Living in cities developed around data and acting within the inscrutable structure of our techno-society demands art and design that can help understand how we relate to these rapidly changing surroundings and to reflect on that relationship. The research group Situated Art and Design responds to this exigency by fostering a situated turn in art and design through a diverse portfolio of interdisciplinary research projects in partnership with academic and cultural partners, as well as with government and industry.

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‘People are the product of their relationships with their environment. It’s important to understand how technological developments influence these relationships.’

Michel van Dartel arrow

‘Almost everything I design is based on giving form to the invisible.’

Tara Karpinski arrow

‘‘Understanding how creativity and imagination emerge from interactions with our environment will lead to improved innovation processes, tools and technologies.’’

Alwin de Rooij arrow

‘Through an interplay of design and research, the apt questions and necessary tools can be discovered and applied to each research project.’

Antal Ruhl arrow

‘The essence of the situated, cinematic experience of dance lies in the mental interaction where the public becomes co-author.’

Noud Heerkens arrow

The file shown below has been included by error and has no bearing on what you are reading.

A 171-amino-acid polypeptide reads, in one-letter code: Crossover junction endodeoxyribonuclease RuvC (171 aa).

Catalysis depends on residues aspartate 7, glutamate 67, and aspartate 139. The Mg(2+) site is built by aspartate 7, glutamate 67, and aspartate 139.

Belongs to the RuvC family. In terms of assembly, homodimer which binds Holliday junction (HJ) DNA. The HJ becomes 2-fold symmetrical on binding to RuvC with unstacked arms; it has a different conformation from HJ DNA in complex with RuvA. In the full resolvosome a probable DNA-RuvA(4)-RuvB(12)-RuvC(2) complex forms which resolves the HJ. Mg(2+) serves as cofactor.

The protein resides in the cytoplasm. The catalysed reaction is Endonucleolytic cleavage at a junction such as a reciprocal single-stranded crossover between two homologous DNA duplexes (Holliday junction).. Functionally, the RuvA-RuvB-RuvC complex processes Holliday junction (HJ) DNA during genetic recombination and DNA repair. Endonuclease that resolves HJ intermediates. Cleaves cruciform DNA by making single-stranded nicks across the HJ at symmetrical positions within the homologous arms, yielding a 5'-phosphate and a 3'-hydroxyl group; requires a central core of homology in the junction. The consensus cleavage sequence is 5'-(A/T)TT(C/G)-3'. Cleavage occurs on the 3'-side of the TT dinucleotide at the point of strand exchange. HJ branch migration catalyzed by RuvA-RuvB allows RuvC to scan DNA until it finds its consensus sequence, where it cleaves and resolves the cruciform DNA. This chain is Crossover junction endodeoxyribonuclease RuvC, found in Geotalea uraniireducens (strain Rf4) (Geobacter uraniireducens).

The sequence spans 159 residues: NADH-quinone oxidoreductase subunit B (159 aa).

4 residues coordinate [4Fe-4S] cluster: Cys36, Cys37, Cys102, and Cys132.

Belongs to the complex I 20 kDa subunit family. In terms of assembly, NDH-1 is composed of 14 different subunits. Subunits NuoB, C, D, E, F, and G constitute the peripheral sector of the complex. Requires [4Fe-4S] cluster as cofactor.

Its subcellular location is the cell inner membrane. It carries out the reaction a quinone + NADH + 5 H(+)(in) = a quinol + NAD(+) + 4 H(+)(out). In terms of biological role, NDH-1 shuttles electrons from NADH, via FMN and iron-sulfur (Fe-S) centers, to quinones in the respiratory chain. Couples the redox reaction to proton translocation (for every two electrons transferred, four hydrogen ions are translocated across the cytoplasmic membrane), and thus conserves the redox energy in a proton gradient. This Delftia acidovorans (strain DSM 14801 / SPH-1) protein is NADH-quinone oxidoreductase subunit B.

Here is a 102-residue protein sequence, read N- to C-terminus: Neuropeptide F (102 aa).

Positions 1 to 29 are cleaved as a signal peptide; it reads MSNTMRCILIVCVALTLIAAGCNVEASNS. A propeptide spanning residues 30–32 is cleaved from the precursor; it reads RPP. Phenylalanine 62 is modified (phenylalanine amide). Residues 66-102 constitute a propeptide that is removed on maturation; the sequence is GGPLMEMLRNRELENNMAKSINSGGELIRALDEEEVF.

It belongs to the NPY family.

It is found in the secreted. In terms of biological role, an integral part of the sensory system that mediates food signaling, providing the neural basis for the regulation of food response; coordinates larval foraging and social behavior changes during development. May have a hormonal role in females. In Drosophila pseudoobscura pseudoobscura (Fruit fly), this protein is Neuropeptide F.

‘Could experimental sensory translation of art works improve their accessibility for sensory diverse exhibition audiences?’

Eva Fotiadi arrow

‘I’m interested in how we can implement situated learning within design education.’

Sarah Lugthart arrow

‘How can the notion of the ‘script’ be used in a situated design practice? ’

Ollie Palmer arrow

‘The ultimate goal is to enable people to improve their lives, making them more enjoyable and comfortable.’

Simone van den Broek arrow

‘Attention during interaction is personal, not a given fact.’

Misha Croes arrow

‘Investigating the potential of sensory augmentation to bridge the sensory gap between deaf and hearing.’

Michel Witter arrow

‘Getting comfortable with ambiguity enables designers to absorb feedback and use it to make better design choices.’

Gabri Heinrichs arrow

‘I look at the ways in which citizens can play an active role in shaping their cities, and how new media and technology can contribute to this.’

Barbara Asselbergs arrow

‘For me, the iterative design-research process is an exciting journey towards designs that can transform human consciousness.’

Danielle Roberts arrow

All people arrow